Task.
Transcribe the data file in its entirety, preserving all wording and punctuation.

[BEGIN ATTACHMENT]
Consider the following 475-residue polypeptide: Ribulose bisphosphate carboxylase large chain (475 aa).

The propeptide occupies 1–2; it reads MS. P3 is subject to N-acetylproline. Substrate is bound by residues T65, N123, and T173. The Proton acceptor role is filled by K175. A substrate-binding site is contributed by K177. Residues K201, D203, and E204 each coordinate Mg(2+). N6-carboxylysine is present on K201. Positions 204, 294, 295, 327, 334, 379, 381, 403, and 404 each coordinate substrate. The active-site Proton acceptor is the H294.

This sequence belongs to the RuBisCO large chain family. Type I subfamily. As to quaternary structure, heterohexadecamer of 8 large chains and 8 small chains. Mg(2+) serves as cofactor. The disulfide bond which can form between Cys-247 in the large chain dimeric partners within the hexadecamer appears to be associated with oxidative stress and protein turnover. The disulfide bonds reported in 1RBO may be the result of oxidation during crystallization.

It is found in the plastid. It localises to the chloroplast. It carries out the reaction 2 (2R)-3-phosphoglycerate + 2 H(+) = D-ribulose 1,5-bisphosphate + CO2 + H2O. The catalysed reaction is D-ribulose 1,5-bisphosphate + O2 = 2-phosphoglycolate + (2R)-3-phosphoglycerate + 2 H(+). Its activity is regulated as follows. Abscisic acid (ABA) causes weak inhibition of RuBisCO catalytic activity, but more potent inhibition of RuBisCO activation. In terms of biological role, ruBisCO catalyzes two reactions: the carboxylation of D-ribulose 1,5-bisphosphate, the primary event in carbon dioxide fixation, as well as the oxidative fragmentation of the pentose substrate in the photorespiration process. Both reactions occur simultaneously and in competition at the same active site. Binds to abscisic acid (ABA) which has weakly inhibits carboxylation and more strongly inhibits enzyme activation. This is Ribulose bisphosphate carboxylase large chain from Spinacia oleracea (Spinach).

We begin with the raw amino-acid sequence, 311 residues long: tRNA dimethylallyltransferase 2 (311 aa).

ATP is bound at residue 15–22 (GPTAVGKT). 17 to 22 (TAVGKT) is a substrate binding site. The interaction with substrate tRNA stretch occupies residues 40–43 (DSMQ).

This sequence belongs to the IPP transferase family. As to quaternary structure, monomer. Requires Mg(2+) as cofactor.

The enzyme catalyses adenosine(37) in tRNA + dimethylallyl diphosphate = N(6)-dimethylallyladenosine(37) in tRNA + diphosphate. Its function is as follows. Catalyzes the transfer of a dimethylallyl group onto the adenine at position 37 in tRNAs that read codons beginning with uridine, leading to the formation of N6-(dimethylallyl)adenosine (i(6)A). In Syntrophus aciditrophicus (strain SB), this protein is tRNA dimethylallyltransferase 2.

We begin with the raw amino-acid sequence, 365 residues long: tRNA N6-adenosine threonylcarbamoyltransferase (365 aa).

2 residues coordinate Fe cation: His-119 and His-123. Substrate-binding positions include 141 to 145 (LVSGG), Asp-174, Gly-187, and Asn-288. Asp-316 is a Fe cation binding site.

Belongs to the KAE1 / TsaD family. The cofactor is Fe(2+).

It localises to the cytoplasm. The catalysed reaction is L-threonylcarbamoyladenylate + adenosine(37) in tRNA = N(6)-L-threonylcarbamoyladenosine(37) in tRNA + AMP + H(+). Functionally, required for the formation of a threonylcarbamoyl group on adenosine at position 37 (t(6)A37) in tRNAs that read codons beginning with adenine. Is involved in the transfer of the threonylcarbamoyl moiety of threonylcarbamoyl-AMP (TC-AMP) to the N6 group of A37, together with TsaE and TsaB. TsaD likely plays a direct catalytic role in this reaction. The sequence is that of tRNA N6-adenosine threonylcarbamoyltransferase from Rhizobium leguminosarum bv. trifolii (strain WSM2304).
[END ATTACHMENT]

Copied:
Consider the following 475-residue polypeptide: Ribulose bisphosphate carboxylase large chain (475 aa).

The propeptide occupies 1–2; it reads MS. P3 is subject to N-acetylproline. Substrate is bound by residues T65, N123, and T173. The Proton acceptor role is filled by K175. A substrate-binding site is contributed by K177. Residues K201, D203, and E204 each coordinate Mg(2+). N6-carboxylysine is present on K201. Positions 204, 294, 295, 327, 334, 379, 381, 403, and 404 each coordinate substrate. The active-site Proton acceptor is the H294.

This sequence belongs to the RuBisCO large chain family. Type I subfamily. As to quaternary structure, heterohexadecamer of 8 large chains and 8 small chains. Mg(2+) serves as cofactor. The disulfide bond which can form between Cys-247 in the large chain dimeric partners within the hexadecamer appears to be associated with oxidative stress and protein turnover. The disulfide bonds reported in 1RBO may be the result of oxidation during crystallization.

It is found in the plastid. It localises to the chloroplast. It carries out the reaction 2 (2R)-3-phosphoglycerate + 2 H(+) = D-ribulose 1,5-bisphosphate + CO2 + H2O. The catalysed reaction is D-ribulose 1,5-bisphosphate + O2 = 2-phosphoglycolate + (2R)-3-phosphoglycerate + 2 H(+). Its activity is regulated as follows. Abscisic acid (ABA) causes weak inhibition of RuBisCO catalytic activity, but more potent inhibition of RuBisCO activation. In terms of biological role, ruBisCO catalyzes two reactions: the carboxylation of D-ribulose 1,5-bisphosphate, the primary event in carbon dioxide fixation, as well as the oxidative fragmentation of the pentose substrate in the photorespiration process. Both reactions occur simultaneously and in competition at the same active site. Binds to abscisic acid (ABA) which has weakly inhibits carboxylation and more strongly inhibits enzyme activation. This is Ribulose bisphosphate carboxylase large chain from Spinacia oleracea (Spinach).

We begin with the raw amino-acid sequence, 311 residues long: tRNA dimethylallyltransferase 2 (311 aa).

ATP is bound at residue 15–22 (GPTAVGKT). 17 to 22 (TAVGKT) is a substrate binding site. The interaction with substrate tRNA stretch occupies residues 40–43 (DSMQ).

This sequence belongs to the IPP transferase family. As to quaternary structure, monomer. Requires Mg(2+) as cofactor.

The enzyme catalyses adenosine(37) in tRNA + dimethylallyl diphosphate = N(6)-dimethylallyladenosine(37) in tRNA + diphosphate. Its function is as follows. Catalyzes the transfer of a dimethylallyl group onto the adenine at position 37 in tRNAs that read codons beginning with uridine, leading to the formation of N6-(dimethylallyl)adenosine (i(6)A). In Syntrophus aciditrophicus (strain SB), this protein is tRNA dimethylallyltransferase 2.

We begin with the raw amino-acid sequence, 365 residues long: tRNA N6-adenosine threonylcarbamoyltransferase (365 aa).

2 residues coordinate Fe cation: His-119 and His-123. Substrate-binding positions include 141 to 145 (LVSGG), Asp-174, Gly-187, and Asn-288. Asp-316 is a Fe cation binding site.

Belongs to the KAE1 / TsaD family. The cofactor is Fe(2+).

It localises to the cytoplasm. The catalysed reaction is L-threonylcarbamoyladenylate + adenosine(37) in tRNA = N(6)-L-threonylcarbamoyladenosine(37) in tRNA + AMP + H(+). Functionally, required for the formation of a threonylcarbamoyl group on adenosine at position 37 (t(6)A37) in tRNAs that read codons beginning with adenine. Is involved in the transfer of the threonylcarbamoyl moiety of threonylcarbamoyl-AMP (TC-AMP) to the N6 group of A37, together with TsaE and TsaB. TsaD likely plays a direct catalytic role in this reaction. The sequence is that of tRNA N6-adenosine threonylcarbamoyltransferase from Rhizobium leguminosarum bv. trifolii (strain WSM2304).